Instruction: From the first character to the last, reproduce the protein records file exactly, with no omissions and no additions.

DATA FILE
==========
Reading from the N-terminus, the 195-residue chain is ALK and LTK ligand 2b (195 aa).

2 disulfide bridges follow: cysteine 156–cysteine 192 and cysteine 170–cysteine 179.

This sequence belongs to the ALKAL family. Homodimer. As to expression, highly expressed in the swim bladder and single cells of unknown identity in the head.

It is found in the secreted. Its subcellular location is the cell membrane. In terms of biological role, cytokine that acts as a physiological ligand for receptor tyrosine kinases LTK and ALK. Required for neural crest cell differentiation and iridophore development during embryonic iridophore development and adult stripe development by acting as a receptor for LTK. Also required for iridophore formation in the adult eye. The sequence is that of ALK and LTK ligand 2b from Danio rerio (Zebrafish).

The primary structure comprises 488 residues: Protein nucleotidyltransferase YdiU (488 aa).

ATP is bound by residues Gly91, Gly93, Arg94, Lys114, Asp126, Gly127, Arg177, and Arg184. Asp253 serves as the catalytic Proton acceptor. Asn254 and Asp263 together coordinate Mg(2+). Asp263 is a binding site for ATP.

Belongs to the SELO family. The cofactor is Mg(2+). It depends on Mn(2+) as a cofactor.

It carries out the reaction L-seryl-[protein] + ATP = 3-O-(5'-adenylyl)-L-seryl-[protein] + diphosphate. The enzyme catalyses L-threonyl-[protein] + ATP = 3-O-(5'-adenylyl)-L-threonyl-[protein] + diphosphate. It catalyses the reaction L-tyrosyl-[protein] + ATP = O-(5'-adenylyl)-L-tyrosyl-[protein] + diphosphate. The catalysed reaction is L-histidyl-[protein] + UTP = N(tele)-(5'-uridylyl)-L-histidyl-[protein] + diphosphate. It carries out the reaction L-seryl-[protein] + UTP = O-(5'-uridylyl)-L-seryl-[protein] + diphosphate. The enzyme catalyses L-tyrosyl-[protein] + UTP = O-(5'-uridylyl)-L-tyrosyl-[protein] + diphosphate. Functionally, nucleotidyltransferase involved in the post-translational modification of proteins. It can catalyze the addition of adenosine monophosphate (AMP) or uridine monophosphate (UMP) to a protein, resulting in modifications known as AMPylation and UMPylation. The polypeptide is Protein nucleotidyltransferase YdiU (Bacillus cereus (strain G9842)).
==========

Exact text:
Reading from the N-terminus, the 195-residue chain is ALK and LTK ligand 2b (195 aa).

2 disulfide bridges follow: cysteine 156–cysteine 192 and cysteine 170–cysteine 179.

This sequence belongs to the ALKAL family. Homodimer. As to expression, highly expressed in the swim bladder and single cells of unknown identity in the head.

It is found in the secreted. Its subcellular location is the cell membrane. In terms of biological role, cytokine that acts as a physiological ligand for receptor tyrosine kinases LTK and ALK. Required for neural crest cell differentiation and iridophore development during embryonic iridophore development and adult stripe development by acting as a receptor for LTK. Also required for iridophore formation in the adult eye. The sequence is that of ALK and LTK ligand 2b from Danio rerio (Zebrafish).

The primary structure comprises 488 residues: Protein nucleotidyltransferase YdiU (488 aa).

ATP is bound by residues Gly91, Gly93, Arg94, Lys114, Asp126, Gly127, Arg177, and Arg184. Asp253 serves as the catalytic Proton acceptor. Asn254 and Asp263 together coordinate Mg(2+). Asp263 is a binding site for ATP.

Belongs to the SELO family. The cofactor is Mg(2+). It depends on Mn(2+) as a cofactor.

It carries out the reaction L-seryl-[protein] + ATP = 3-O-(5'-adenylyl)-L-seryl-[protein] + diphosphate. The enzyme catalyses L-threonyl-[protein] + ATP = 3-O-(5'-adenylyl)-L-threonyl-[protein] + diphosphate. It catalyses the reaction L-tyrosyl-[protein] + ATP = O-(5'-adenylyl)-L-tyrosyl-[protein] + diphosphate. The catalysed reaction is L-histidyl-[protein] + UTP = N(tele)-(5'-uridylyl)-L-histidyl-[protein] + diphosphate. It carries out the reaction L-seryl-[protein] + UTP = O-(5'-uridylyl)-L-seryl-[protein] + diphosphate. The enzyme catalyses L-tyrosyl-[protein] + UTP = O-(5'-uridylyl)-L-tyrosyl-[protein] + diphosphate. Functionally, nucleotidyltransferase involved in the post-translational modification of proteins. It can catalyze the addition of adenosine monophosphate (AMP) or uridine monophosphate (UMP) to a protein, resulting in modifications known as AMPylation and UMPylation. The polypeptide is Protein nucleotidyltransferase YdiU (Bacillus cereus (strain G9842)).